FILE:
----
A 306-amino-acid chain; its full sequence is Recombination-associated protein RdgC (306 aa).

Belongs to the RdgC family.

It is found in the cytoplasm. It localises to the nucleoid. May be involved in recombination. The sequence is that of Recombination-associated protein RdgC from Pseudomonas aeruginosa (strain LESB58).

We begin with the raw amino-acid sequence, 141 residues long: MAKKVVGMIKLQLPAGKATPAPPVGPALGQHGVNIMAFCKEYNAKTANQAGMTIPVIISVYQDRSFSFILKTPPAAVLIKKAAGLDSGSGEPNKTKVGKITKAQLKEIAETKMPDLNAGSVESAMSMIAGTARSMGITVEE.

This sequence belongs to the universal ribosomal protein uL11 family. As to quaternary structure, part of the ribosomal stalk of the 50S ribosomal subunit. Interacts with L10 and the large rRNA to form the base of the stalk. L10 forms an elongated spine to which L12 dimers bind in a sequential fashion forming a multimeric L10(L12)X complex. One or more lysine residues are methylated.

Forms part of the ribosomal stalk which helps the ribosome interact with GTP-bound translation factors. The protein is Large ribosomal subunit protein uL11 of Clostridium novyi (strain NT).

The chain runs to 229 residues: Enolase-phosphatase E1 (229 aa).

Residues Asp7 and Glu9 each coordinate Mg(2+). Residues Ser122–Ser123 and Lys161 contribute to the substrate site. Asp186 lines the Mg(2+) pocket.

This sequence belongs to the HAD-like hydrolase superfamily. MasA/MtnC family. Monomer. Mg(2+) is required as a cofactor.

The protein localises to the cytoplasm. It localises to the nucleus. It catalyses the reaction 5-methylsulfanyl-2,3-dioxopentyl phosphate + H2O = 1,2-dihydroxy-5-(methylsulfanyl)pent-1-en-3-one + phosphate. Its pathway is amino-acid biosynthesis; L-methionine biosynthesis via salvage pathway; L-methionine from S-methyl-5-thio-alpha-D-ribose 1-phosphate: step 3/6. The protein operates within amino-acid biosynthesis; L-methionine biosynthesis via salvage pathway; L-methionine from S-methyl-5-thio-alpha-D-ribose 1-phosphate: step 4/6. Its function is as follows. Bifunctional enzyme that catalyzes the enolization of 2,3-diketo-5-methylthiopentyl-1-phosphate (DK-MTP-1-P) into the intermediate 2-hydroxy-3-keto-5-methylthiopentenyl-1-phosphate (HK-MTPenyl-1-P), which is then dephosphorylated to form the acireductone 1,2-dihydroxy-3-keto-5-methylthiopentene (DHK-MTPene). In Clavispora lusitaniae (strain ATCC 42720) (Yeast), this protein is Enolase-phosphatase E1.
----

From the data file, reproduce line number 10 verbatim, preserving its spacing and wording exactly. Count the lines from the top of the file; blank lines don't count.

The protein localises to the cytoplasm. It localises to the nucleus. It catalyses the reaction 5-methylsulfanyl-2,3-dioxopentyl phosphate + H2O = 1,2-dihydroxy-5-(methylsulfanyl)pent-1-en-3-one + phosphate. Its pathway is amino-acid biosynthesis; L-methionine biosynthesis via salvage pathway; L-methionine from S-methyl-5-thio-alpha-D-ribose 1-phosphate: step 3/6. The protein operates within amino-acid biosynthesis; L-methionine biosynthesis via salvage pathway; L-methionine from S-methyl-5-thio-alpha-D-ribose 1-phosphate: step 4/6. Its function is as follows. Bifunctional enzyme that catalyzes the enolization of 2,3-diketo-5-methylthiopentyl-1-phosphate (DK-MTP-1-P) into the intermediate 2-hydroxy-3-keto-5-methylthiopentenyl-1-phosphate (HK-MTPenyl-1-P), which is then dephosphorylated to form the acireductone 1,2-dihydroxy-3-keto-5-methylthiopentene (DHK-MTPene). In Clavispora lusitaniae (strain ATCC 42720) (Yeast), this protein is Enolase-phosphatase E1.